Scots’ World Cup Dream Is Over As Pumas Edge Into Semis

Scots’ World Cup Dream Is Over As Pumas Edge Into Semis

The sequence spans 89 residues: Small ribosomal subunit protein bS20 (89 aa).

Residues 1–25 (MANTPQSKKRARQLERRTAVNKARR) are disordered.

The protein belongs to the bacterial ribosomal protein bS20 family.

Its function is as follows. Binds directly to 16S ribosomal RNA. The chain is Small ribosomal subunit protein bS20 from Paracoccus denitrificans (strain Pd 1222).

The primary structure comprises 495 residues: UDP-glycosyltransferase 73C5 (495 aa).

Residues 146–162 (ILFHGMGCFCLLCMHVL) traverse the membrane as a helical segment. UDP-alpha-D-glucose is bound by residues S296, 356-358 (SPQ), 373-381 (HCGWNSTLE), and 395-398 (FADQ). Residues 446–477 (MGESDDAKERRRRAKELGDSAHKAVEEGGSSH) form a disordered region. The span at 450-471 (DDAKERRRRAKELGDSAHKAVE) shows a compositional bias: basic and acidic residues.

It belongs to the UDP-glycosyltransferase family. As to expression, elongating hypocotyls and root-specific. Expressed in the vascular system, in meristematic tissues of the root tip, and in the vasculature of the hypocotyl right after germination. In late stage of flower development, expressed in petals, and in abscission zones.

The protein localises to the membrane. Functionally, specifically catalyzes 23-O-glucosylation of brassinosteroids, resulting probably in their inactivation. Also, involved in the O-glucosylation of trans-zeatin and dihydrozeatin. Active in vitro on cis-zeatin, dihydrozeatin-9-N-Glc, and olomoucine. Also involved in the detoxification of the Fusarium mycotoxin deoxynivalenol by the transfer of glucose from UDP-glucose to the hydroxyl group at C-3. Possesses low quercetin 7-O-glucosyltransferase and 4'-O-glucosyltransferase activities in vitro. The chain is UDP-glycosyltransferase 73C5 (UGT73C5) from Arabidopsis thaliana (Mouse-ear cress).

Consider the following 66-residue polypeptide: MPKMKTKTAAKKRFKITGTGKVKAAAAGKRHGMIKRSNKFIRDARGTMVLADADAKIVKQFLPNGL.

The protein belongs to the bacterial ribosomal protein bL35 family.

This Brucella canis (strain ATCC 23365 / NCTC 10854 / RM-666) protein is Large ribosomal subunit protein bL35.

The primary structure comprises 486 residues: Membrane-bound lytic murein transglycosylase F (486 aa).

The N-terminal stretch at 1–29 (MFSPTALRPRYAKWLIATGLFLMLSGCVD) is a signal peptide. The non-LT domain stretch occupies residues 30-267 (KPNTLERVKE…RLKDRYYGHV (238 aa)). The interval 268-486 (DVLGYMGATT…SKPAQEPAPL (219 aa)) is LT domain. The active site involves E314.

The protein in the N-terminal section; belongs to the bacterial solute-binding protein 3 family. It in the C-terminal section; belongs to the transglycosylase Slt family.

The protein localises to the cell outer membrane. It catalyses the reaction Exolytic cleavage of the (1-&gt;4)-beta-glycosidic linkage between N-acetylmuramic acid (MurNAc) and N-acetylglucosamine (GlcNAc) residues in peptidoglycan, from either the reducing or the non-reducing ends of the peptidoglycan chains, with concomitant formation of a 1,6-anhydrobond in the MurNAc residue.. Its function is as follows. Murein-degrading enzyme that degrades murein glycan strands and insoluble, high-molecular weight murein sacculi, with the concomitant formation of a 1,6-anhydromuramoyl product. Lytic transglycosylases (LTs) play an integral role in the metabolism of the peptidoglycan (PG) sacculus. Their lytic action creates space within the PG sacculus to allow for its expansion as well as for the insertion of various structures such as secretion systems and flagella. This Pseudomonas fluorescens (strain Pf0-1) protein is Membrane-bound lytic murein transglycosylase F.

Scotland’s World Cup dreams came to an end tonight in Paris as they went down to match favourites Argentina by 19-13. The Scots battled to the final whistle and despite repeated attempts to steal the victory in the last minutes of the game, they were unable to add to Chris Cusiter’s try and the points which Chris Paterson and Dan Parks kicked. Scotland’s World Cup dreams came to an end tonight in Paris as they went down to match favourites Argentina by 19-13 in an engrossing quarter-final. The Scots battled to the final whistle and despite repeated attempts to steal the victory in the last minutes of the game, they were unable to add to Chris Cusiter’s try and the points kicked by Dan Parks and Chris Paterson, who maintained his 100% record for the tournament. Scotland coach Frank Hadden paid tribute to tonight’s opposition as he offered his congratulations. He said: “They played a good game today and had a stranglehold for three-quarters of the match. Some of our decision making lacked a bit of maturity while they were streetwise and sharp so it was hard to get going in the first half and the seven to two penalty count made it impossible. “They tired in the second half because of the energy they put in at the breakdown, and we got into a bit of a rhythm. We nearly capitalised on that, and had the match gone on for another five or ten minutes we had a chance of winning. We were not clinical enough at the end to take us and our fans in the semi-finals as we so wanted.The coach, however, took heart from what his side produced throughout the tournament. He added: “I’m very confident our young side will learn from it. Some of them have matured a hell of a lot in a short time, and come the next two or three Six Nations (tournaments), we’ll be a threat and a side to be reckoned with. Captain Jason White expressed the mood of the players, saying: “Everyone is very disappointed. We knew we had a chance to win the game. Argentina were in front and we made too many errors in the first half to play smart rugby. Argentina showed their ambition from the outset, first when Juan Martin Hernandez attempted a drop goal just 16 seconds into the match after Scotland’s Jim Hamilton had not latched on to the kick-off. Fortunately, the Pumas stand-off failed to find the target. They then made an early threat on the try line as Hernandez sent a high ball cross field to Felipe Contepomi and the centre chased but he was pulled down by the Scots defence. Scotland also looked sharp in attack as first Sean Lamont spun out of Argentinian hands to pass the ball to Simon Webster who kicked downfield. When the ball was then kicked back by Hernandez, Mike Blair passed to Chris Paterson who set off down the wing but the referee pulled them back for a forward pass. Argentina were awarded the first penalty within kicking distance of the posts after Scotland were pulled up for obstructing in the lineout, but Felipe Contepomi was wide of the mark. Just two minutes later, however, it was the Scots who put points on the scoreboard when Dan Parks landed a 50 metre penalty giving them a 3-0 lead after 16 minutes. The score soon evened out when Felipe Contepomi was then on target when Scotland were penalised for a dangerous tackle in the shape of Nathan Hines (though it appeared the big fellow was hard done by here). Contepomi then stepped up to the mark with a further opportunity just four minutes later, putting his side into a three-point lead after half an hour. They increased their lead again through the first try of the night. Dan Parks’ clearance kick was charged down by Gonzalo Longo who chipped it forward. Ross Ford and Sean Lamont ran back to save the day, but the ball bounced awkwardly and into the hands of the eager Longo. It was a doubly frustrating moment as Scotland had in fact won the ball from a turnover brilliantly secured by Allister Hogg. Contepomi’s conversion put them ten points clear. Scotland however, pulled back three points as Chris Paterson took his first penalty kick of the night. Before the end of the half, Argentina were awarded a scrum just ten metres short of the try line, and given their pack’s reputation in that aspect of the game, Scotland did well to win the ball and were then awarded a penalty as the Argentinians had broken their binding. However, it was too close to the end of the first forty minutes of play to make anything of it and the Scots trailed 13-6 going into the break. Scotland were penalised for offside early in the second half – very sloppy work from Mike Blair’s hoist and his forwards continuing to advance – giving Argentina a platform from a lineout in the 22 metre zone. A further penalty for pulling down the subsequent maul gave Felipe Contepomi an easy kicking chance and he increased his team’s lead just two minutes in. Despite the points piling up against them, the Scots showed composure in attack putting together some good phases of play as first Simon Taylor took the ball forward from a scrum. Blair spun the ball out quickly at each recycle and Sean Lamont pushed several defenders out of the way to make some metres. Their pressure paid off as Argentina were penalised for not rolling away, but the 50 metre kick this time proved too far for Parks. His opposite number however, was having a good night with the boot and a huge kick from him put his team deep into Scotland’s 22 metre area. From the lineout, the Scots cleared the ball, but still within the danger zone, giving Argentina a chance to add some points – which they did, as the ball was fed out from their lineout to Hernandez who was in a perfect position to drop a goal, making it 19-6. Scotland rang the changes as Craig Smith, Scott MacLeod, Kelly Brown and Chris Cusiter came on, Andrew Henderson having already replaced Rob Dewey at half time. With 20 minutes left and 13 points adrift, the Scots then showed some flair, guts and urgency. A fantastic period of play, with a great initial burst by Smith, saw the Scots push on through Paterson, Ross Ford and Sean Lamont up the right wing. The ball moved back across to the left and although it was slightly in the air for a while, Simon Webster and Hines brought it back under control and Brown set off, off-loading athletically under fierce pressure, to Cusiter who nipped in at the corner for a well-constructed try. The conversion he left for Paterson, however, was not so easy, but the left wing kept his perfect World Cup kicking record intact – although the ball needed a deflection off the left post to go through. Hernandez tried to open up the gap between the sides with a drop goal almost immediately, but his attempt went right of the posts. Hugo Southwell and Scott Lawson then came onto the field of play, and the Scots were then awarded a free kick as Argentina were pulled up in the scrum. However, possession quickly changed hands again but Scotland’s pressure in defence forced a further turnover. With only six points separating the teams, the last ten minutes was frenetic. Two great periods of Scottish attacking earned them two penalties, both of which Parks hoofed downfield. The first went awry, but the second lineout, just five metres short of the line went cleanly to Taylor. The forwards pushed and breenged for the line, but when ball came out, Parks’ cross-field chip was just too far for Sean Lamont to catch and it drifted into touch in goal. Despite the passion and pace of the final minutes, Scotland were unable to find the try line. As they were awarded a final scrum with only seconds left on the clock, the ball went forward and their World Cup dreams disappeared, while Argentina’s 19-13 victory saw them progress to the semi-finals and a meeting with South Africa. The whole squad were naturally disappointed after the match. Prop Craig Smith, who made an impact off the bench, said: “It’s heartbreaking. It just comes down to the bounce of the ball. They charged us down, they scored. We charged them down, but didn’t quite get the same result. It’s that close. “We threw everything at them but we couldn’t find a way through. It was just like Italy last week, except we were on the other side of the coin. The guys ran themselves to a standstill but it wasn’t to be. We’ve learnt a lot and hopefully we’ll be galvanised for the Six Nations which is not far away.” Flanker Allister Hogg said: “We were pleased to get to the quarter final but what is most frustrating is that we had a massive opportunity to go to the semis and once you’re there, anyone can go forward. We were not as clinical as we should have been or grabbed the opportunities we had and at this level you have to.” The Scots return home tomorrow, and although they did not reach the semi-final stages, one player achieved a landmark tonight. Chris Paterson’s two successful penalty kicks gave him a perfect record of 17 out of 17 during the World Cup. He said: “It was a goal of mine before the tournament began although I wasn’t going to let on. I said that before the last World Cup and I missed the first kick against Japan!”I thought we were going to do it at the end of the match and I was desperate to step up and kick the winning goal, but it never came.”The perfect record is not something I’m going to should about, as you have important kicks to take weekend after weekend and no doubt there will be an important kick coming up in the Six Nations. The key thing for Scotland now is to build on what they did achieve in this World Cup – and the first chance to do so will be when France – surely now the tournament favourites – come calling to Murrayfield in the RBS 6Nations Championship opener in early February. ScotlandRory Lamont (Sale Sharks); Sean Lamont (Northampton Saints), Simon Webster (Edinburgh), Rob Dewey (Ulster), Chris Paterson (Gloucester); Dan Parks (Glasgow Warriors), Mike Blair (Edinburgh); Gavin Kerr (Edinburgh), Ross Ford (Glasgow Warriors), Euan Murray (Northampton Saints), Nathan Hines (Perpignan), Jim Hamilton (Leicester Tigers), Jason White (Sale Sharks) CAPTAIN, Simon Taylor (Stade Francais), Allister Hogg (Edinburgh) Substitutes: Scott Lawson (Sale Sharks) for Ford 72 mins, Craig Smith (Edinburgh) for Kerr 57 mins, Scott MacLeod (Llanelli Scarlets) for Hamilton 57 mins, Kelly Brown (Glasgow Warriors) for Hogg 57 mins, Chris Cusiter (Perpignan) for Blair 57 mins, Andrew Henderson (Glasgow Warriors) for Dewey H-T, Hugo Southwell (Edinburgh) for R Lamont 72 mins Scorers: Try: Cusiter. Con: Paterson Pen: Parks, Paterson ArgentinaIgnacio Corleto, Lucas Borges, Manuel Contepomi, Felipe Contepomi, Horacio Agulla, Juan Martin Hernadez, Agustin Pichot (CAPTAIN), Rodrigo Roncero, Mario Ledesma Arocena, Juan Martin Scelzo, Carlos Ignacio Fernandez Lobbe, Patricio Albacete, Lucas Ostiglia, Gonzalo Longo Elia, Juan Martin Fernandez Lobbe. Scorers: Try: Longo Elia. Con: F Contepomi. Pen: Contepomi 3. DG: Hernandez Referee: Joel Jutge (France) Man of the match: Gonazlo Longo Elia Attendance: 76,866